Book Review: Wenjack by Joseph Boyden

“One day I will run.  One day they won’t hurt me anymore.”

Joseph Boyden never disappoints with his writing, to put it simply, it’s just beautiful.  His prose, if you could describe prose as such, is breathtaking.  The story itself is heartbreaking and it leaves you almost aching for a alternate ending.

Boyden’s writing about Aboriginal – Canadian relations has always been very poignant but there is something about a story written about a boy running away from a residential school that just adds another layer of sorrow.  The story isn’t long, just 85 pages on my eReader but it certainly packs a punch.

The history of the way the Canadian government treated different aboriginal groups is not a secret, but it’s not always talked about either, for example, I’m not sure I ever learned about it in history classes growing up.  I certainly didn’t know (I learned in university) that the last residential school didn’t close in Canda until 1996! 1996! What?! Only 20 years ago we were treating these people like lesser than – inferior, in need of a white pick-me-up.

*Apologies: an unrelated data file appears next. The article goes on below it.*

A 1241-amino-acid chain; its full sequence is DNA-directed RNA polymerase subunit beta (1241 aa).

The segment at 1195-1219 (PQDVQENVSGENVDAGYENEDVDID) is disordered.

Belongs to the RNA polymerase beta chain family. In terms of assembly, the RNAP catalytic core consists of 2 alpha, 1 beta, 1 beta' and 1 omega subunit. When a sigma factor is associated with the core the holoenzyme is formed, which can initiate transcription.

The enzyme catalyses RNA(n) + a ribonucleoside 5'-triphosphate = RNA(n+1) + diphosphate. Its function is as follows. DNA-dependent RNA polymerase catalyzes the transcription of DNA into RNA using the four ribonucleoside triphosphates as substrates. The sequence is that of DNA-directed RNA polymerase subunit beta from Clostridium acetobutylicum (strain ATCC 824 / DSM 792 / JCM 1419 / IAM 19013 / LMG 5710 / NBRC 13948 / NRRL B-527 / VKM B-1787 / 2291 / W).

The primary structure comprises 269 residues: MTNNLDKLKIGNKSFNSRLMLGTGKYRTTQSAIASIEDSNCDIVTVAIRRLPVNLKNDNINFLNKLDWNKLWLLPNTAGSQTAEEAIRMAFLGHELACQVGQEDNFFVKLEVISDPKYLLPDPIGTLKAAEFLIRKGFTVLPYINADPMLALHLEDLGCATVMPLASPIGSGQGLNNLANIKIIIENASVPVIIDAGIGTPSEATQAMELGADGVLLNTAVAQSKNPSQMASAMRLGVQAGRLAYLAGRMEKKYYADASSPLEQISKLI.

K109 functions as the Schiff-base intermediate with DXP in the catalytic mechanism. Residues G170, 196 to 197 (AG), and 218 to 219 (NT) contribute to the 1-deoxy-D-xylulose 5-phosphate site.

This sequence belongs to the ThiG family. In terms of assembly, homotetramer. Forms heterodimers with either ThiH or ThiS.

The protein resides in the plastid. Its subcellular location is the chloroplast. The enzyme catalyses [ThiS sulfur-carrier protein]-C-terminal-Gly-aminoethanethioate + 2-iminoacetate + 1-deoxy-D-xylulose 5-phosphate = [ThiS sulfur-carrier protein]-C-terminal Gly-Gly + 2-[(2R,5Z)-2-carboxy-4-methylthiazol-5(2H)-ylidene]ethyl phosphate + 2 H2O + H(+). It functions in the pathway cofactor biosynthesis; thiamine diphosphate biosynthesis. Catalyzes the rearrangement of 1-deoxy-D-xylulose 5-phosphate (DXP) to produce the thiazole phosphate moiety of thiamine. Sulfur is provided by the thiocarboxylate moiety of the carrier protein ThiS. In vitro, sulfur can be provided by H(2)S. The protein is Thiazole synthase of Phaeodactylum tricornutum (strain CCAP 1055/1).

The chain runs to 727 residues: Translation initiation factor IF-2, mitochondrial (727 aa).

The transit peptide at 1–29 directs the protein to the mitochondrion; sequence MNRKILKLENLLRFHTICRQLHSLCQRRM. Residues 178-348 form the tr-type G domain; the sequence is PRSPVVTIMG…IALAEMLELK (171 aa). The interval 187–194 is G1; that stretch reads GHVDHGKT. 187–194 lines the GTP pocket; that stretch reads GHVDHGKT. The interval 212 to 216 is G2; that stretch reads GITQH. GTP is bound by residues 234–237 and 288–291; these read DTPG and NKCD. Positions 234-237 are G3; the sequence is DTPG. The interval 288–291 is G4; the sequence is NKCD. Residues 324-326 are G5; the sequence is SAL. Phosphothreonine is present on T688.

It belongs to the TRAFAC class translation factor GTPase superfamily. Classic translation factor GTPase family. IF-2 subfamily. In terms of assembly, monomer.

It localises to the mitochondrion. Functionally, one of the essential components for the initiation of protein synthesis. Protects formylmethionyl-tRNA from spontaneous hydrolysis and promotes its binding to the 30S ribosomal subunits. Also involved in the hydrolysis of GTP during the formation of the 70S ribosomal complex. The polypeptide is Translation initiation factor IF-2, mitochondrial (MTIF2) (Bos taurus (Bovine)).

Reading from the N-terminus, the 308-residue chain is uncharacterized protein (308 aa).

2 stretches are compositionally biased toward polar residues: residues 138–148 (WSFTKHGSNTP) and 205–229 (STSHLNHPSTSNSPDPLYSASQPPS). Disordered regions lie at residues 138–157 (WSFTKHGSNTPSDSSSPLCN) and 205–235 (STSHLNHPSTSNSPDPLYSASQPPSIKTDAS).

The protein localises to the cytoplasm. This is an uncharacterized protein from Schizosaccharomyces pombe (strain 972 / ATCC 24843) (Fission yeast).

This story is based on a true one, which while the entire book would be heartbreaking anyway because the situation we know to be true, that the story about this specific child is based in fact is just that much more crushing.

What makes the story a more positive experience is the alternating points of view with which the story is presented, alternating between different animals who are waiting for him to come home to them.  It’s simply a beautiful book that has undertaken the task of telling an incredibly sad story.

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